Roman history from non-Roman sources

Kirialax

Ad Honorem
Dec 2009
4,870
Blachernai
Traditionally, most of Roman imperial history is written from Greek and Latin texts. But at least for the late empire we have material in Syriac and Armenian. I've read enough scholarship to suggest that at least the main historical narratives in these languages are not being ignored (especially when they're available in translation) but they generally seem to be considered to be secondary to the Greek and Latin sources, and it's certainly true that there's little in these other languages that match, say, Ammianus Marcellinus when it comes to high politics and the military. But are the traditions in other languages integrated as well into Roman history as they can be? Or will they always be secondary?

I ask this coming from a slightly later period. For example, our Greek sources for the middle of the seventh century are seriously deficient and written much later, and only in the last little while have scholars come to realize that there's an invaluable contemporary Armenian history. This history does not always match what we think we know about the period, but it also makes a lot of sense and continues to hold up to scrutiny.
 

cachibatches

Ad Honorem
Mar 2012
2,351
Josephus is pretty well integrated.

An interesting note: I was watching the latest Henry Louis Gates special and he demonstrated that there is an untranslated Meroitic account of the Nubian War.
 
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HackneyedScribe

Ad Honorem
Feb 2011
6,494
I don't think Josephus counts. When he wrote his book he was a Roman citizen born in Roman territory writing to convince people not to rebel, as he himself rebelled and then surrendered, and then worked directly for the Roman emperors with a Roman pension and Imperial Roman patronage.
 
Oct 2018
1,514
Sydney
For example, our Greek sources for the middle of the seventh century are seriously deficient and written much later, and only in the last little while have scholars come to realize that there's an invaluable contemporary Armenian history. This history does not always match what we think we know about the period, but it also makes a lot of sense and continues to hold up to scrutiny.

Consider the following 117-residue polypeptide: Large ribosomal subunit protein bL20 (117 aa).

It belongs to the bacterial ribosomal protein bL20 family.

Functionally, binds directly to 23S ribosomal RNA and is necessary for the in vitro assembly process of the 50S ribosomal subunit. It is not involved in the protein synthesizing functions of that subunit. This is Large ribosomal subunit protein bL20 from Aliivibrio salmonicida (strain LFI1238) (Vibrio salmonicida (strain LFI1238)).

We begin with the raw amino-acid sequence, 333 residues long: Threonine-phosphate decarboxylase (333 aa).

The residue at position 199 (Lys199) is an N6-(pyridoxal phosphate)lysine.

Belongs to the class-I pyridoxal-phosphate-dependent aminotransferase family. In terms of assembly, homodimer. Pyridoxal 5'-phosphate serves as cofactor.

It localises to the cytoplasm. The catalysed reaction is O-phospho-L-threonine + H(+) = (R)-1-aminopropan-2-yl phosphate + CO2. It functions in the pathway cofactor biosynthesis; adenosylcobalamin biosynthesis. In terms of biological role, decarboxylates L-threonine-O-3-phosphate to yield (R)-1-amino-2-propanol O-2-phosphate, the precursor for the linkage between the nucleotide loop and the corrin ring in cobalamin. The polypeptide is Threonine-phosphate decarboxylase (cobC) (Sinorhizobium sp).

Are you referring to Agathangelos? Am I right in remembering that Moses Khorenats'i was writing later?
 
Oct 2018
1,514
Sydney
And to answer your question, yes I don't think late antique scholars on the whole make enough use of non-Graeco-Roman literary sources. They also don't make enough use of later Byzantine histories like that of Zonaras.
 

starman

Ad Honorem
Jan 2014
4,104
Connecticut
We’re indebted to the Sassanids for the monuments at Bishapur and Naqs-i-Rustam. Without them our knowledge of mid third century events would be based on Roman sources with their omissions and deceptions. But the monuments may not count for Greek was one of the languages they use.
 
Oct 2018
1,514
Sydney
We’re indebted to the Sassanids for the monuments at Bishapur and Naqs-i-Rustam. Without them our knowledge of mid third century events would be based on Roman sources with their omissions and deceptions. But the monuments may not count for Greek was one of the languages they use.
Yeah the so-called Res Gestae Divi Saporis is trilingual: Middle Persian, Parthian and Greek.
 

Kirialax

Ad Honorem
Dec 2009
4,870
Blachernai
I don't think Josephus counts. When he wrote his book he was a Roman citizen born in Roman territory writing to convince people not to rebel, as he himself rebelled and then surrendered, and then worked directly for the Roman emperors with a Roman pension and Imperial Roman patronage.
Indeed, and he wrote it in Greek, so it's not part of a non-Graeco-Roman literary tradition.

Are you referring to Agathangelos? Am I right in remembering that Moses Khorenats'i was writing later?
Pseudo-Sebeos. There's a Robert Thomson English translation. It includes a commentary by Howard-Johnston, who refined his thoughts in Witnesses to a World Crisis, but who also wrote the much shorter Encyclopedia Iranica article.

And to answer your question, yes I don't think late antique scholars on the whole make enough use of non-Graeco-Roman literary sources. They also don't make enough use of later Byzantine histories like that of Zonaras.
Might part of the problem with this be the lack of editions? I believe we have a Kedrenos now, but Tocci is still years away from finishing Zonaras.